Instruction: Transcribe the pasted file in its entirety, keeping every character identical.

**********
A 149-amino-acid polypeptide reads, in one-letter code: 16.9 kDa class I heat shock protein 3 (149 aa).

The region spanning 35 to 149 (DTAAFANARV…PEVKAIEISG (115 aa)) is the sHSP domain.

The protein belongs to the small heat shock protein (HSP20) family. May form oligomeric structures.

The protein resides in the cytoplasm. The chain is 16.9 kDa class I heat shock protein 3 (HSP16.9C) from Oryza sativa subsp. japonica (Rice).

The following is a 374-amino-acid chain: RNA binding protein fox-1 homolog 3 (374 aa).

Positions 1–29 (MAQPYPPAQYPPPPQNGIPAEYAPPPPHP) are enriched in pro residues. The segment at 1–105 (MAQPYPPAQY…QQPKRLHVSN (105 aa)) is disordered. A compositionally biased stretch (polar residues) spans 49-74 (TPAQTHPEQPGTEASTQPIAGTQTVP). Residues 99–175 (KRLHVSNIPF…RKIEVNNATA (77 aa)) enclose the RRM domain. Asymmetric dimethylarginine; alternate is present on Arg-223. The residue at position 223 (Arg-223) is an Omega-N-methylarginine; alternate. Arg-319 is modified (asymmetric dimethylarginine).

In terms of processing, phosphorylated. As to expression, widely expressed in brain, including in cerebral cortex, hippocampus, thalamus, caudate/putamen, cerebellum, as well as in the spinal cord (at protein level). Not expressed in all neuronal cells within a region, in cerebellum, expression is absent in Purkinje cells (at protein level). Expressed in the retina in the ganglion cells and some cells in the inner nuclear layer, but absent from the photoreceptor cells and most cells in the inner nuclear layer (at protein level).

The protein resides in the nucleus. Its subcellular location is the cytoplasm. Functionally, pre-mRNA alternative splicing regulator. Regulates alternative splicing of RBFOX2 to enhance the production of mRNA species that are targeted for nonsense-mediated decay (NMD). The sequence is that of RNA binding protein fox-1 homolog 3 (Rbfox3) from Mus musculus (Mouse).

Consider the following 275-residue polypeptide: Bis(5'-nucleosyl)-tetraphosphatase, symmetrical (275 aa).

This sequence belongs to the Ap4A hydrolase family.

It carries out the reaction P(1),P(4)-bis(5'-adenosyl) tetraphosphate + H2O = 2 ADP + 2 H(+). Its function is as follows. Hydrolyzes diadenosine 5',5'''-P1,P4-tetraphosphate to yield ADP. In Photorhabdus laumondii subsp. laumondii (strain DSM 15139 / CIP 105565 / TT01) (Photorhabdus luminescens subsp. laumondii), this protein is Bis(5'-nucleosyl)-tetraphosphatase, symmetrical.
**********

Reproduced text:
A 149-amino-acid polypeptide reads, in one-letter code: 16.9 kDa class I heat shock protein 3 (149 aa).

The region spanning 35 to 149 (DTAAFANARV…PEVKAIEISG (115 aa)) is the sHSP domain.

The protein belongs to the small heat shock protein (HSP20) family. May form oligomeric structures.

The protein resides in the cytoplasm. The chain is 16.9 kDa class I heat shock protein 3 (HSP16.9C) from Oryza sativa subsp. japonica (Rice).

The following is a 374-amino-acid chain: RNA binding protein fox-1 homolog 3 (374 aa).

Positions 1–29 (MAQPYPPAQYPPPPQNGIPAEYAPPPPHP) are enriched in pro residues. The segment at 1–105 (MAQPYPPAQY…QQPKRLHVSN (105 aa)) is disordered. A compositionally biased stretch (polar residues) spans 49-74 (TPAQTHPEQPGTEASTQPIAGTQTVP). Residues 99–175 (KRLHVSNIPF…RKIEVNNATA (77 aa)) enclose the RRM domain. Asymmetric dimethylarginine; alternate is present on Arg-223. The residue at position 223 (Arg-223) is an Omega-N-methylarginine; alternate. Arg-319 is modified (asymmetric dimethylarginine).

In terms of processing, phosphorylated. As to expression, widely expressed in brain, including in cerebral cortex, hippocampus, thalamus, caudate/putamen, cerebellum, as well as in the spinal cord (at protein level). Not expressed in all neuronal cells within a region, in cerebellum, expression is absent in Purkinje cells (at protein level). Expressed in the retina in the ganglion cells and some cells in the inner nuclear layer, but absent from the photoreceptor cells and most cells in the inner nuclear layer (at protein level).

The protein resides in the nucleus. Its subcellular location is the cytoplasm. Functionally, pre-mRNA alternative splicing regulator. Regulates alternative splicing of RBFOX2 to enhance the production of mRNA species that are targeted for nonsense-mediated decay (NMD). The sequence is that of RNA binding protein fox-1 homolog 3 (Rbfox3) from Mus musculus (Mouse).

Consider the following 275-residue polypeptide: Bis(5'-nucleosyl)-tetraphosphatase, symmetrical (275 aa).

This sequence belongs to the Ap4A hydrolase family.

It carries out the reaction P(1),P(4)-bis(5'-adenosyl) tetraphosphate + H2O = 2 ADP + 2 H(+). Its function is as follows. Hydrolyzes diadenosine 5',5'''-P1,P4-tetraphosphate to yield ADP. In Photorhabdus laumondii subsp. laumondii (strain DSM 15139 / CIP 105565 / TT01) (Photorhabdus luminescens subsp. laumondii), this protein is Bis(5'-nucleosyl)-tetraphosphatase, symmetrical.